5. Adjust my cold start lever if needed (not sure how many bikes have these; still on some FI bikes)
6. Pull clutch/front brake in, turn on starter, let clutch slowly out, release brake
7. If starting off the bike like I do, I put on my helmet, turn on GoPro's, and put on gloves here
8. Put right hand on front brake, mount bike from left side, level bike (no pressure on kick stand), remove front brake
9. Kick stand up
10. Check my own comfort, do a mental check (am I ready to ride?), idle RPMs, mirrors, surroundings
11. Head onward

This is what I do. Someone is free to criticize/call out something, or endorse/co-sign. Not saying you have to do it this way, just that it works for me. I also tend to do checks of all lights and horn at the beginning of each day I ride.
 
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SighBored

@thesighbored
Jan 18, 2015
2,521
1,024
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Malaysia
www.thesighbored.com
I ride a
2012 Kawasaki ZX-6R
It's a 2020 so I think it should be under some warranty? I would take it back to the authorized center to check.. Sometimes it (false neutral) happens.

I don't know if you killed the engine before kicking the bike into neutral, then proceed to fuel up.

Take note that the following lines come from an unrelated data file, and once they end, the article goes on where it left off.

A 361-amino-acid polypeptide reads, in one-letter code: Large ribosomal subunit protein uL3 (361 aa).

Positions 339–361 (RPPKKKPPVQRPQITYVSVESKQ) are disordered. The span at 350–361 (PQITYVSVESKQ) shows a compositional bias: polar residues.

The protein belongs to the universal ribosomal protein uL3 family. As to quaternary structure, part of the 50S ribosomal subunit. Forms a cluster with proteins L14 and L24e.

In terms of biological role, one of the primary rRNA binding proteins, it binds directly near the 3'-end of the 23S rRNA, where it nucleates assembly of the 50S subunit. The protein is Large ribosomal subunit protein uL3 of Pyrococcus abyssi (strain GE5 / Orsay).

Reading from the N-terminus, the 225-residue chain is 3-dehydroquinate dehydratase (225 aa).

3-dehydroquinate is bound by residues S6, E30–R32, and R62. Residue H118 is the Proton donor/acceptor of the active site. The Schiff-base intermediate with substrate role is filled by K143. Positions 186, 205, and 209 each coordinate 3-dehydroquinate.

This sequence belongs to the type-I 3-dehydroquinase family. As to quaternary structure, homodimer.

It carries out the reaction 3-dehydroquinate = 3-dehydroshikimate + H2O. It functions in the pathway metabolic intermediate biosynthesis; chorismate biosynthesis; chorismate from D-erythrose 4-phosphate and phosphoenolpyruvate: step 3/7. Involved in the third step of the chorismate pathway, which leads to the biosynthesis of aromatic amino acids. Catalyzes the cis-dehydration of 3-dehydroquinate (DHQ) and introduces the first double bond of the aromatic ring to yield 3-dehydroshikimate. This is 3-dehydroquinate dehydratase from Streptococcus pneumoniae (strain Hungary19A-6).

The best is to always get the bike into neutral while the engine is still running, you can use the clutch to verify when you release it slowly if it's a false neutral then you can feel the bike roll as you release the clutch, only when you are certain the bike is in neutral (no movement when clutch released) then you can proceed to turn off the engine.

It may sound like a "D'Oh thanks Captain Obvious" thing, but I have seen some riders that tend to just shut the engine off without kicking the gear into N, then later when they want to start the engine, they will be fiddling with the gear shifter to get it into N before starting the bike up. I don't know if that hurts the gearbox.
 

WEB

L Plate Member
Feb 14, 2020
218
295
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I ride a
Triumph Thruxton + Harley Lowrider
I could get my old CB400 to go into gear just by rocking the bike back and forward the selector petal was so worn, probably not likely on a brand new 2020 bike though.